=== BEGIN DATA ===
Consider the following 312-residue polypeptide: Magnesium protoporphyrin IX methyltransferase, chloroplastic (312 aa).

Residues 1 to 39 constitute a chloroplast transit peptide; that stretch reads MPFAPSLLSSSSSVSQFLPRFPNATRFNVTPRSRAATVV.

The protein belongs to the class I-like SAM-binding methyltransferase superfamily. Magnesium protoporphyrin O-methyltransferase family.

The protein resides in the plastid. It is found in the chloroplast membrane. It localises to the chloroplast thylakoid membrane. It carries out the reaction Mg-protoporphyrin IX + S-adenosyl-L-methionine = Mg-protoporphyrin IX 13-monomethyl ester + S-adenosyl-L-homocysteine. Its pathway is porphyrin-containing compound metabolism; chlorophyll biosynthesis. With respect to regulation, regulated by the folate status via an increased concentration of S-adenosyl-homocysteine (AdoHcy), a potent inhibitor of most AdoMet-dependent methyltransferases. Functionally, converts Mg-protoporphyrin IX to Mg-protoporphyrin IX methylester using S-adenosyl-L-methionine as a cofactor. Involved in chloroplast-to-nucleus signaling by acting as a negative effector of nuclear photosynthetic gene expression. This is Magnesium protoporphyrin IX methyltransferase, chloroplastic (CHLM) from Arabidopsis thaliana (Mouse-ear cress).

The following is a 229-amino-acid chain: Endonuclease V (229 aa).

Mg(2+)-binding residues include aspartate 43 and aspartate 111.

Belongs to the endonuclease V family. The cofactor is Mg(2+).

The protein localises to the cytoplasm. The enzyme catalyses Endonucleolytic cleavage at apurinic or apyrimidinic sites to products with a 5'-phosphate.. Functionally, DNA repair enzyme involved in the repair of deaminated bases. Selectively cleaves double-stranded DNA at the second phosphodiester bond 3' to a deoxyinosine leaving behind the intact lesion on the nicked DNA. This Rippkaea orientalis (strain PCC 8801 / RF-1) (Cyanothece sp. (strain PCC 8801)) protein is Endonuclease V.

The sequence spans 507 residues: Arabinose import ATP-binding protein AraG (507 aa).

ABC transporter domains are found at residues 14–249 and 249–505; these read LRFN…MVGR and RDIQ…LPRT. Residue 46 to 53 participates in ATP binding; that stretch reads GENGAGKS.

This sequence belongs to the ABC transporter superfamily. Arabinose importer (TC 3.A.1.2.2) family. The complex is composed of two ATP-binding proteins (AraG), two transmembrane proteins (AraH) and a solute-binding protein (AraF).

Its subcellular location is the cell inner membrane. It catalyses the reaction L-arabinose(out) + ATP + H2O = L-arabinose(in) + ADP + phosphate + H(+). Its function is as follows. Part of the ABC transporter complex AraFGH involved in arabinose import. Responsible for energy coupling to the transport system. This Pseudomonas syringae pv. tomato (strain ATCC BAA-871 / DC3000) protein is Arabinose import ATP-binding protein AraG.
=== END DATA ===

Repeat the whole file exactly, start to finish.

Consider the following 312-residue polypeptide: Magnesium protoporphyrin IX methyltransferase, chloroplastic (312 aa).

Residues 1 to 39 constitute a chloroplast transit peptide; that stretch reads MPFAPSLLSSSSSVSQFLPRFPNATRFNVTPRSRAATVV.

The protein belongs to the class I-like SAM-binding methyltransferase superfamily. Magnesium protoporphyrin O-methyltransferase family.

The protein resides in the plastid. It is found in the chloroplast membrane. It localises to the chloroplast thylakoid membrane. It carries out the reaction Mg-protoporphyrin IX + S-adenosyl-L-methionine = Mg-protoporphyrin IX 13-monomethyl ester + S-adenosyl-L-homocysteine. Its pathway is porphyrin-containing compound metabolism; chlorophyll biosynthesis. With respect to regulation, regulated by the folate status via an increased concentration of S-adenosyl-homocysteine (AdoHcy), a potent inhibitor of most AdoMet-dependent methyltransferases. Functionally, converts Mg-protoporphyrin IX to Mg-protoporphyrin IX methylester using S-adenosyl-L-methionine as a cofactor. Involved in chloroplast-to-nucleus signaling by acting as a negative effector of nuclear photosynthetic gene expression. This is Magnesium protoporphyrin IX methyltransferase, chloroplastic (CHLM) from Arabidopsis thaliana (Mouse-ear cress).

The following is a 229-amino-acid chain: Endonuclease V (229 aa).

Mg(2+)-binding residues include aspartate 43 and aspartate 111.

Belongs to the endonuclease V family. The cofactor is Mg(2+).

The protein localises to the cytoplasm. The enzyme catalyses Endonucleolytic cleavage at apurinic or apyrimidinic sites to products with a 5'-phosphate.. Functionally, DNA repair enzyme involved in the repair of deaminated bases. Selectively cleaves double-stranded DNA at the second phosphodiester bond 3' to a deoxyinosine leaving behind the intact lesion on the nicked DNA. This Rippkaea orientalis (strain PCC 8801 / RF-1) (Cyanothece sp. (strain PCC 8801)) protein is Endonuclease V.

The sequence spans 507 residues: Arabinose import ATP-binding protein AraG (507 aa).

ABC transporter domains are found at residues 14–249 and 249–505; these read LRFN…MVGR and RDIQ…LPRT. Residue 46 to 53 participates in ATP binding; that stretch reads GENGAGKS.

This sequence belongs to the ABC transporter superfamily. Arabinose importer (TC 3.A.1.2.2) family. The complex is composed of two ATP-binding proteins (AraG), two transmembrane proteins (AraH) and a solute-binding protein (AraF).

Its subcellular location is the cell inner membrane. It catalyses the reaction L-arabinose(out) + ATP + H2O = L-arabinose(in) + ADP + phosphate + H(+). Its function is as follows. Part of the ABC transporter complex AraFGH involved in arabinose import. Responsible for energy coupling to the transport system. This Pseudomonas syringae pv. tomato (strain ATCC BAA-871 / DC3000) protein is Arabinose import ATP-binding protein AraG.